Sunday, November 8, 2009

PW and sexism

Publishers Weekly released their "Best Books of 2009" list. Unremarkable, typically. This time, however, the list has caused certain groups to raise the alarm because all ten titles were written by men. PW says, "It disturbed us when we were done" and goes on to mention who/what else didn't make the list. Meanwhile, via the Guardian:
"They know they're being blatantly sexist, but it looks like they feel good about that," said [WILLA's (the new US literary organisation Women in Letters and Literary Arts) other co-founder and director of the creative writing programme at Florida State University, Erin Belieu]. "I, on the other hand, have heard from a whole lot of people - writers and readers - who don't feel good about it at all."
The question: is it sexist? If in going through the thousands of books published this year, the top ten happened to be written by men, is it sexism? Answer: not really "blatant sexism", but it's kind of wrong. Literary sexism is often spoken of but is difficult to prove. It's known that men and women statistically like different styles and often view the literary differently (this is not to say that one is more right than the other). What remains is an argument over whether or not award-boards and juries prefer "manly" books over their female counterparts, and it's one complex, difficult argument that I still haven't figured out.

So what about this is wrong? If I don't think there's something inherently and outwardly sexist to this list (meaning, I don't think that PW intentionally left off women), what is it about it that bothers? Well, it's that you can't help but feel that there has to have been at least one (and probably many more) top-notch, incredible, mind-blowing book written this year by a woman. I'm not saying it has to be one of the big guns mentioned in the Guardian article (Atwood, Munro, Byatt, etc.), but it seems slightly sloppy of PW to judge like this. I wouldn't criticize them for purposely ignoring women writers, but I feel like publishing a list like this displays a slightly unbalanced view of this year's literature. So props for trying (points for non-fiction and graphic memoirs alike), but don't get too hurt by those calling foul. And for those on the other side, I'm not sure this is sexism out to get you - I honestly think it's just stupidity.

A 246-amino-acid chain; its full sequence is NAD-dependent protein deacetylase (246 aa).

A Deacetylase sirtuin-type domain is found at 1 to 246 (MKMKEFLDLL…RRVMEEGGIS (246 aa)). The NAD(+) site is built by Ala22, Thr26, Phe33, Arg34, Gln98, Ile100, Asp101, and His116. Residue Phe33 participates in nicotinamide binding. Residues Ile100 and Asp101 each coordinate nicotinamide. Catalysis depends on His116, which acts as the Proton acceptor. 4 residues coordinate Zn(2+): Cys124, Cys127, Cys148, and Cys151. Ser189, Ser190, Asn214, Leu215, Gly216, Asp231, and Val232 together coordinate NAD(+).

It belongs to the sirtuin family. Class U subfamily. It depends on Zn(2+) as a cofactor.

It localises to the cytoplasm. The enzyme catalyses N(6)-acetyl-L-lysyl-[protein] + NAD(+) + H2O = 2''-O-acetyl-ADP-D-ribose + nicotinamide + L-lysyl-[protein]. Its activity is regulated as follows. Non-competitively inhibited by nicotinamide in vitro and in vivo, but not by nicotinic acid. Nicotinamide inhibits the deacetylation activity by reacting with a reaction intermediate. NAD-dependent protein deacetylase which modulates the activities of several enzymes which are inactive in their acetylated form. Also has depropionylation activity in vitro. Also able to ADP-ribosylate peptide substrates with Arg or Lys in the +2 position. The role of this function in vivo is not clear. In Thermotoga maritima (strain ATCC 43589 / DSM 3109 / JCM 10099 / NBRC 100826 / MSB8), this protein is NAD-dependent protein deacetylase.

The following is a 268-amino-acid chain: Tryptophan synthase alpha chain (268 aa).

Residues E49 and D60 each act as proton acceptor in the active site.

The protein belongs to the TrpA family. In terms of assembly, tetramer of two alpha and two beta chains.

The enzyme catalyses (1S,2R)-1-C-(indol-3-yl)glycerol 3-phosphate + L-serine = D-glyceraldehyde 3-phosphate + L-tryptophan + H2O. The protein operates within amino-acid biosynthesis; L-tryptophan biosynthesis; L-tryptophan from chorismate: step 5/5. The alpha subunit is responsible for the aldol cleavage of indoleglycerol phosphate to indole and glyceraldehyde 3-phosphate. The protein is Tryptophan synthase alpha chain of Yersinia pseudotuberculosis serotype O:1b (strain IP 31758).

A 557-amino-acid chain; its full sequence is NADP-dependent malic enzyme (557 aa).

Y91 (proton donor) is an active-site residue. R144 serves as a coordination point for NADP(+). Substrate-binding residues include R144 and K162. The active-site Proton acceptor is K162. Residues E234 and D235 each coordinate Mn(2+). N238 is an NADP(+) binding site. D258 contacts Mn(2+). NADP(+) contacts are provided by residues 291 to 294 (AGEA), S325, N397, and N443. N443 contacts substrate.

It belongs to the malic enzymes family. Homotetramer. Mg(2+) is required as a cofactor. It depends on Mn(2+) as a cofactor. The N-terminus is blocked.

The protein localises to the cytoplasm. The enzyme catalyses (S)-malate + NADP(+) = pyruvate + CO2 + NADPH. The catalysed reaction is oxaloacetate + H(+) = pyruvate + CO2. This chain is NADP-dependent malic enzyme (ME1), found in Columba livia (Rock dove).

I'm curious to know how others interpret this. I suspect there's much to learn and understand from all sides of the story.

10 comments:

  1. I agree with you - there are so many variables. And men and women often prefer different books. But that doesn't necessarily mean women will prefer books written by women - in fact, it might be the opposite. And what if the "objectively selected" top ten were all written by men, or were all written by women? Wouldn't it be pandering to force the inclusion of the opposite gender? So I guess it all comes down to, who exactly was on the board and what kind of literature does each of them prefer? It would be a good subject for some lit major to tackle!

    ReplyDelete
  2. I can't believe The Help; Stockett is not or this list or Cutting for Stone; Verghese (unless I missed them)??

    ReplyDelete
  3. I'm curious what their criteria were...a bunch of PW editors threw out the lists of books they liked this past year and then they voted? I suppose it's a bummer that no women made it on to their list but I don't see a big gender conspiracy at PW exclusively. Books get read because they get bought by a publisher and then sold to the public...and then there is the question of taste and whether the industry shapes our reading tastes or public taste dictates the industry. So many factors to consider, although I'm not denying there is plenty of room for discrimination, I just think, like you, it's much more complicated...